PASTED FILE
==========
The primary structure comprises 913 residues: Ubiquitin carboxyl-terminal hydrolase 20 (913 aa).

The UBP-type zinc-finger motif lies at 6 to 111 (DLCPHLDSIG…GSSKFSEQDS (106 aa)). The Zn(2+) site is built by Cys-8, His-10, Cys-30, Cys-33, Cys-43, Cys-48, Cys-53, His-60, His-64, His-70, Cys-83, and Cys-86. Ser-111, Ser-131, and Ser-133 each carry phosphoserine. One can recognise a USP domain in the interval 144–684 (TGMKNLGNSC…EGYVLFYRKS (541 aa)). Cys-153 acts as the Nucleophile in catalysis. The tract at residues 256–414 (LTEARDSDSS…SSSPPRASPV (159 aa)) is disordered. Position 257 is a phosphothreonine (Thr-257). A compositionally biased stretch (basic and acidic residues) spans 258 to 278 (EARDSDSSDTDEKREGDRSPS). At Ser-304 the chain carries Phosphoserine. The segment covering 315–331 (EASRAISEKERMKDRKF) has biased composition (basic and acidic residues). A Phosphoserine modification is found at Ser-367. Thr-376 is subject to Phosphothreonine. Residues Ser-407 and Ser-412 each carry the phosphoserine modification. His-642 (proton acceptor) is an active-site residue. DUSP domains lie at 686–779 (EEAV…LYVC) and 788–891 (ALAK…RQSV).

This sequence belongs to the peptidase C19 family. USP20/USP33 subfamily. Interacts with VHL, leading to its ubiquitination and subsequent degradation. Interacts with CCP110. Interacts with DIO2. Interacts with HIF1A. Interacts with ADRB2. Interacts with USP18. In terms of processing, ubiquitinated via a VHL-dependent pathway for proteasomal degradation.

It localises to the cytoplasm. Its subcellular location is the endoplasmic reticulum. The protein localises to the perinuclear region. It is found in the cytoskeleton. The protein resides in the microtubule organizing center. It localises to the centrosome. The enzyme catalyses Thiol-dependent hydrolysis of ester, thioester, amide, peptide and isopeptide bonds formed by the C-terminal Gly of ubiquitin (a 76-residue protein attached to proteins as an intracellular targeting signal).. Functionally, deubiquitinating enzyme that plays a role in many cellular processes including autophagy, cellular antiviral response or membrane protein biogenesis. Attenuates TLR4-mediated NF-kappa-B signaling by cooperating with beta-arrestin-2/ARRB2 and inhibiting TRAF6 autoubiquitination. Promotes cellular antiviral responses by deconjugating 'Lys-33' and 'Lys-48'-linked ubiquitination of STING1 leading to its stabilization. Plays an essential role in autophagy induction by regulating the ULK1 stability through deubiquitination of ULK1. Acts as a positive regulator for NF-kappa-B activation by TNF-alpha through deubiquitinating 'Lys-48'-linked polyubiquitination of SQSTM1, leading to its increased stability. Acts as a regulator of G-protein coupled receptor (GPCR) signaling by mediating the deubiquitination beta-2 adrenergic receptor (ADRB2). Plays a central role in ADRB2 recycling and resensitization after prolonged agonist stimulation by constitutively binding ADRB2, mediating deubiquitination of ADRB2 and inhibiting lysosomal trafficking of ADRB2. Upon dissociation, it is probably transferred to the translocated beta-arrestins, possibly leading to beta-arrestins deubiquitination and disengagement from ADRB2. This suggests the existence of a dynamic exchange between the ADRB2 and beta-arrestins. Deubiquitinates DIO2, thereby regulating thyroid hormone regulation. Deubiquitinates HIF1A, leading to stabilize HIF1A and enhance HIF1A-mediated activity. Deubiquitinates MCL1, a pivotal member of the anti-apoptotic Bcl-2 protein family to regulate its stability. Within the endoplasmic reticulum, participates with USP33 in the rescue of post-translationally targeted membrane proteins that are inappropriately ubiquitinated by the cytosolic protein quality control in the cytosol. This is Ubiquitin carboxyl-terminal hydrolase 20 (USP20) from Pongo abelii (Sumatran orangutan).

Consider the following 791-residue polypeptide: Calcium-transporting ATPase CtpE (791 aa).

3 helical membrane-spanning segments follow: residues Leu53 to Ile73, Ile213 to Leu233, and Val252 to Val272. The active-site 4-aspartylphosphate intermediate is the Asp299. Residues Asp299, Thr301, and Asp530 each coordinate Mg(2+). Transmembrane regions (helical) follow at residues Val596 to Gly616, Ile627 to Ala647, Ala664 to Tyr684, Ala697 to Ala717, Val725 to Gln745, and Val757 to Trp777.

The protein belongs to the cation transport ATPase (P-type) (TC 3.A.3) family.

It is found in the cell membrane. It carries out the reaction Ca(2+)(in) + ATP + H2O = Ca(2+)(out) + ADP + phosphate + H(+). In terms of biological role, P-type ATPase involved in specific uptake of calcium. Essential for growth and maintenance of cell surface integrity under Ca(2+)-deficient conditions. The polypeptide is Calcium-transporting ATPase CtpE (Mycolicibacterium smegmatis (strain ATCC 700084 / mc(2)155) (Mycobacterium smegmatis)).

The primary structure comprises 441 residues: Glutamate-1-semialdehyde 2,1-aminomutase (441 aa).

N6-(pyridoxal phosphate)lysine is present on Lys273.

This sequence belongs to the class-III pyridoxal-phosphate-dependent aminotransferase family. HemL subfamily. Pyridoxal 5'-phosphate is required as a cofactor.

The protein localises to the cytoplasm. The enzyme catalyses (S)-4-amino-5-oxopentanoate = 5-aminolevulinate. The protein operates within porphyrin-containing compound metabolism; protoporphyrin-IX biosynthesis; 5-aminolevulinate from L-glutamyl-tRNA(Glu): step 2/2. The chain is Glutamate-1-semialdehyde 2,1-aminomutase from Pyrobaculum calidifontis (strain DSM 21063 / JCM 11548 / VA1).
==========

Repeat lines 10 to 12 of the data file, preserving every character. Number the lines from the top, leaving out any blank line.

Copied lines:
N6-(pyridoxal phosphate)lysine is present on Lys273.

This sequence belongs to the class-III pyridoxal-phosphate-dependent aminotransferase family. HemL subfamily. Pyridoxal 5'-phosphate is required as a cofactor.

The protein localises to the cytoplasm. The enzyme catalyses (S)-4-amino-5-oxopentanoate = 5-aminolevulinate. The protein operates within porphyrin-containing compound metabolism; protoporphyrin-IX biosynthesis; 5-aminolevulinate from L-glutamyl-tRNA(Glu): step 2/2. The chain is Glutamate-1-semialdehyde 2,1-aminomutase from Pyrobaculum calidifontis (strain DSM 21063 / JCM 11548 / VA1).